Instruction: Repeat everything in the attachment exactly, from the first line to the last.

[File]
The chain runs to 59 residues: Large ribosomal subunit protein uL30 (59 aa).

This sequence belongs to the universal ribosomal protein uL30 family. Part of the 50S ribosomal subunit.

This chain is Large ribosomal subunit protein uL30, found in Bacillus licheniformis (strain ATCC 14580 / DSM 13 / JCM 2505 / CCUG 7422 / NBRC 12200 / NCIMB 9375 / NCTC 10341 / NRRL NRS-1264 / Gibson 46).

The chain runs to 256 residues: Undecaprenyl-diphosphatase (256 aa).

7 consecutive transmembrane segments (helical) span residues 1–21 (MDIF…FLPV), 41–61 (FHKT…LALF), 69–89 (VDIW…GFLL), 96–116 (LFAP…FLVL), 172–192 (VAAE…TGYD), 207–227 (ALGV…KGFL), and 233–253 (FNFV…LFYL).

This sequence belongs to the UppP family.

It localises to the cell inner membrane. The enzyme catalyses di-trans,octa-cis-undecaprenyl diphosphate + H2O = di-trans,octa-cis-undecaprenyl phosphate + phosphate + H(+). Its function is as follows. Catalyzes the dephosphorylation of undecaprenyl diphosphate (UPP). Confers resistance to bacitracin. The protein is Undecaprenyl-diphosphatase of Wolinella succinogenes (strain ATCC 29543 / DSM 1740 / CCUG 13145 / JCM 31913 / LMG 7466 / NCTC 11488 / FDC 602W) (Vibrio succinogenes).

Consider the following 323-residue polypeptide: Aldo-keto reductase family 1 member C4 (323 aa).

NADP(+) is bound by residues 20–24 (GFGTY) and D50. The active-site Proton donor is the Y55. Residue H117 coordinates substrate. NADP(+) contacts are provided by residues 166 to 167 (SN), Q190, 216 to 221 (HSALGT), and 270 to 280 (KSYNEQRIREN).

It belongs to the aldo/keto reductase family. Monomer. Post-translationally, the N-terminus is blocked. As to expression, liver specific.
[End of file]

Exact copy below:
The chain runs to 59 residues: Large ribosomal subunit protein uL30 (59 aa).

This sequence belongs to the universal ribosomal protein uL30 family. Part of the 50S ribosomal subunit.

This chain is Large ribosomal subunit protein uL30, found in Bacillus licheniformis (strain ATCC 14580 / DSM 13 / JCM 2505 / CCUG 7422 / NBRC 12200 / NCIMB 9375 / NCTC 10341 / NRRL NRS-1264 / Gibson 46).

The chain runs to 256 residues: Undecaprenyl-diphosphatase (256 aa).

7 consecutive transmembrane segments (helical) span residues 1–21 (MDIF…FLPV), 41–61 (FHKT…LALF), 69–89 (VDIW…GFLL), 96–116 (LFAP…FLVL), 172–192 (VAAE…TGYD), 207–227 (ALGV…KGFL), and 233–253 (FNFV…LFYL).

This sequence belongs to the UppP family.

It localises to the cell inner membrane. The enzyme catalyses di-trans,octa-cis-undecaprenyl diphosphate + H2O = di-trans,octa-cis-undecaprenyl phosphate + phosphate + H(+). Its function is as follows. Catalyzes the dephosphorylation of undecaprenyl diphosphate (UPP). Confers resistance to bacitracin. The protein is Undecaprenyl-diphosphatase of Wolinella succinogenes (strain ATCC 29543 / DSM 1740 / CCUG 13145 / JCM 31913 / LMG 7466 / NCTC 11488 / FDC 602W) (Vibrio succinogenes).

Consider the following 323-residue polypeptide: Aldo-keto reductase family 1 member C4 (323 aa).

NADP(+) is bound by residues 20–24 (GFGTY) and D50. The active-site Proton donor is the Y55. Residue H117 coordinates substrate. NADP(+) contacts are provided by residues 166 to 167 (SN), Q190, 216 to 221 (HSALGT), and 270 to 280 (KSYNEQRIREN).

It belongs to the aldo/keto reductase family. Monomer. Post-translationally, the N-terminus is blocked. As to expression, liver specific.